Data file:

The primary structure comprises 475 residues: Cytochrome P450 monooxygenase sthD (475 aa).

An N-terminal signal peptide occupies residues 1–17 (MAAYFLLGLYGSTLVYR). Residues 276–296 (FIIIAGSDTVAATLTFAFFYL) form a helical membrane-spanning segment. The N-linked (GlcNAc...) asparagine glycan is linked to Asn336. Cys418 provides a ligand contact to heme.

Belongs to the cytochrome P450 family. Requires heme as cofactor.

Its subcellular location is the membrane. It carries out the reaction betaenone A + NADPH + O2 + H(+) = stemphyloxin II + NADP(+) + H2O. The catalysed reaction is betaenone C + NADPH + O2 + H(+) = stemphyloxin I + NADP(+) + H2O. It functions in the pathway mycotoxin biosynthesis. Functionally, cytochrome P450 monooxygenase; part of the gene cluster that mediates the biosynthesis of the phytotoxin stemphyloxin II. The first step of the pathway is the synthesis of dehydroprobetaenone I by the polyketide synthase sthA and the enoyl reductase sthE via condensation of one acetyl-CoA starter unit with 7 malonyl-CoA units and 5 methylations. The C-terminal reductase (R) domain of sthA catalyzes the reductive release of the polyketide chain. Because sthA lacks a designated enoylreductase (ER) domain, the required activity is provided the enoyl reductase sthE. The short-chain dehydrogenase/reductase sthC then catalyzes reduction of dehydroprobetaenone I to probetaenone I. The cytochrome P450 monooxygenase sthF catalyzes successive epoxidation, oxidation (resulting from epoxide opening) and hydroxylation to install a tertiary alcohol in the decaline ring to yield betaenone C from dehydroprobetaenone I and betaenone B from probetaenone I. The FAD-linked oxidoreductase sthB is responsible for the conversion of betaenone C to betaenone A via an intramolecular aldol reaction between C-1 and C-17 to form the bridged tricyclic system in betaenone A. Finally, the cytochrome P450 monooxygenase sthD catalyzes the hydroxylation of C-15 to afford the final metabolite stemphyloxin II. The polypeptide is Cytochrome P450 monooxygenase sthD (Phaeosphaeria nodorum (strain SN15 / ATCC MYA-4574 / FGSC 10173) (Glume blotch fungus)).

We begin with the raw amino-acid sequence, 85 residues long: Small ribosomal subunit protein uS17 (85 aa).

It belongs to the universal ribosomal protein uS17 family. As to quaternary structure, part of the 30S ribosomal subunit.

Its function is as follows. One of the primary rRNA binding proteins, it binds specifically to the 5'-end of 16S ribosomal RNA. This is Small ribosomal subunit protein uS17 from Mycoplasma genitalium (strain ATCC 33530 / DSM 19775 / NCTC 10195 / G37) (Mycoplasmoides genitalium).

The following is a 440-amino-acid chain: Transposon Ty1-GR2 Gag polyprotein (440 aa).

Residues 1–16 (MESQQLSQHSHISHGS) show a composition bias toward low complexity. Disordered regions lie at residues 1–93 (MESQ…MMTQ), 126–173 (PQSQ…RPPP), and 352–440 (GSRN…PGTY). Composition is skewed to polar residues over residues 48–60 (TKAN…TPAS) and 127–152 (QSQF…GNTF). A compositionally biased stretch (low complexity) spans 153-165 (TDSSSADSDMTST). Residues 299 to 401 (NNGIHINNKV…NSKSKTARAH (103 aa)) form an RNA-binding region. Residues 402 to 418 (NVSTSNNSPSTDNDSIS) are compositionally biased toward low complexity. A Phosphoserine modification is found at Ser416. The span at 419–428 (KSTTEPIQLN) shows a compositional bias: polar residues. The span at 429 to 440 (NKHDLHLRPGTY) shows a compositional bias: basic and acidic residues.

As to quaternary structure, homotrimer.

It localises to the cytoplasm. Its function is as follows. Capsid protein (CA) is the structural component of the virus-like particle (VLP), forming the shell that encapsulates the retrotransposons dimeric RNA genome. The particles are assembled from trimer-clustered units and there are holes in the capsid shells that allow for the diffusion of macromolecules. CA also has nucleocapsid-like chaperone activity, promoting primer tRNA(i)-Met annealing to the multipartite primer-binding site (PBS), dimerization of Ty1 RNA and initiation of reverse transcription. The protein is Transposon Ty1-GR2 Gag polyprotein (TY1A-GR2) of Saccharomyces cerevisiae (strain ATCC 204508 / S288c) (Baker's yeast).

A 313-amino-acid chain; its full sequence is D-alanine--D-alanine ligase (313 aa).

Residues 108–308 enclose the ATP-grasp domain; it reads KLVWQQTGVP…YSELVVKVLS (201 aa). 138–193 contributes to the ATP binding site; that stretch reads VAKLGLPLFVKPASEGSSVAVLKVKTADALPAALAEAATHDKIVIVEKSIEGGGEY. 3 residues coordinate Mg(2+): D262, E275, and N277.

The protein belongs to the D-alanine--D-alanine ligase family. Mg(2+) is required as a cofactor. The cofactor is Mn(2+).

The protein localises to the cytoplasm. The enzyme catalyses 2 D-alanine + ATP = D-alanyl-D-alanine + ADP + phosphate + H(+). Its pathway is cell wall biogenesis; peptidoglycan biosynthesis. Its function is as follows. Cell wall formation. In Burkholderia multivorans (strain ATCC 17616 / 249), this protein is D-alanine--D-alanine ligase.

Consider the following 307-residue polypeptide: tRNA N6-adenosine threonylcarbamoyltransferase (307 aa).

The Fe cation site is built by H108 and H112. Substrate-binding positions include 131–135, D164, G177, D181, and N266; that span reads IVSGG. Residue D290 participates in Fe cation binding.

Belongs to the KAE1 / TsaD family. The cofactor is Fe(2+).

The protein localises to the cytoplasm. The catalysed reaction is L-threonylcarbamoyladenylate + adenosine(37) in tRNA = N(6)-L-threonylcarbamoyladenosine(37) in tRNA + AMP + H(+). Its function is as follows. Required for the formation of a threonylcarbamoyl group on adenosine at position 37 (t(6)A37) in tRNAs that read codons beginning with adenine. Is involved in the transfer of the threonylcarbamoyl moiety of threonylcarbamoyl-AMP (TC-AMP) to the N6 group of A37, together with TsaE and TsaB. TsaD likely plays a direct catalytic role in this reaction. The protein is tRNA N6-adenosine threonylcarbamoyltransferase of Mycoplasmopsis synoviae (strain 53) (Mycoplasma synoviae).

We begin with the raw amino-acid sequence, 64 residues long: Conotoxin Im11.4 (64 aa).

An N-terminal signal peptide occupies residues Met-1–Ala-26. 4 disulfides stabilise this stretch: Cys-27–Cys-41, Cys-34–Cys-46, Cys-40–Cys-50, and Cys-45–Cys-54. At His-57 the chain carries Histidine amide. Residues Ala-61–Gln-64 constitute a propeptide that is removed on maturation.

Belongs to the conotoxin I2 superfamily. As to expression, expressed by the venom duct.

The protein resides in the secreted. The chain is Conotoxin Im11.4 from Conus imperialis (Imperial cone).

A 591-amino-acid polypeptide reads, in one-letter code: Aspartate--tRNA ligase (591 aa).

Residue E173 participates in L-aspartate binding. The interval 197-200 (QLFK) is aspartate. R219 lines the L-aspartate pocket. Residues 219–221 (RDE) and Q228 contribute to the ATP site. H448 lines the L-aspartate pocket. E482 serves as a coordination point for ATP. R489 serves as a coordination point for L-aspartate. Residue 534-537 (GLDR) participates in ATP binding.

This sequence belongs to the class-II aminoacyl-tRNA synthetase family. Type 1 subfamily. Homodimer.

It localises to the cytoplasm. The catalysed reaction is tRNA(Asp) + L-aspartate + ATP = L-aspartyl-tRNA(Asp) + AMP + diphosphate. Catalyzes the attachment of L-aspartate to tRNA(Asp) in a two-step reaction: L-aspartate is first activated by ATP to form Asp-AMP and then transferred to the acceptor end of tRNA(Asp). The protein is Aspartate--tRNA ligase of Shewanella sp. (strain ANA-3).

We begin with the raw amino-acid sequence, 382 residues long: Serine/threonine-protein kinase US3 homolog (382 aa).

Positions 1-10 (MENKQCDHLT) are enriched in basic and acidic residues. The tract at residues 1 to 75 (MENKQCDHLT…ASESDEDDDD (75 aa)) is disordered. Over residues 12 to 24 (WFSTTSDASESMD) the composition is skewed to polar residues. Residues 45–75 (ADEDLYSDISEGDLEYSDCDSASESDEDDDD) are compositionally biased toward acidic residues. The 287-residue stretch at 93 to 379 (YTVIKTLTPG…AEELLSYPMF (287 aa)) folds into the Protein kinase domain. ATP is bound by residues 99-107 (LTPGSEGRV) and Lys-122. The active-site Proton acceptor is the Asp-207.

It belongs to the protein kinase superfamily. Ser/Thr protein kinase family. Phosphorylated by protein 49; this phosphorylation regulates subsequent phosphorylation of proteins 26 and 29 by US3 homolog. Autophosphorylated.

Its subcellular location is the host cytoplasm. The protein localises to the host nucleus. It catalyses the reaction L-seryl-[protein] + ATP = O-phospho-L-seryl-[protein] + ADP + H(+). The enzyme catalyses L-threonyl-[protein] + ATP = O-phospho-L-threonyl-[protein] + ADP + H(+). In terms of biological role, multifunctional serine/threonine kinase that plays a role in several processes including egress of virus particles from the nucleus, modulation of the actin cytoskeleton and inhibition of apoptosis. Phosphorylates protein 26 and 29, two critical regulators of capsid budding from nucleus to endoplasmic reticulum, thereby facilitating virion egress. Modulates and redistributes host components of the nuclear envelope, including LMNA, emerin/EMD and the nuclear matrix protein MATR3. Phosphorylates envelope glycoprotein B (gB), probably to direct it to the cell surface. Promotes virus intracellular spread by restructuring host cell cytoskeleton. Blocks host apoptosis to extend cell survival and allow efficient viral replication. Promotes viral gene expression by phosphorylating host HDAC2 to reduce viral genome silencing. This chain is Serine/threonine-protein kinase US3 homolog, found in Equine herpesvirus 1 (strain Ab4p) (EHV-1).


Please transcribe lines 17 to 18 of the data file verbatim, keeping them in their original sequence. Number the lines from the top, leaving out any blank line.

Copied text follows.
The Fe cation site is built by H108 and H112. Substrate-binding positions include 131–135, D164, G177, D181, and N266; that span reads IVSGG. Residue D290 participates in Fe cation binding.

Belongs to the KAE1 / TsaD family. The cofactor is Fe(2+).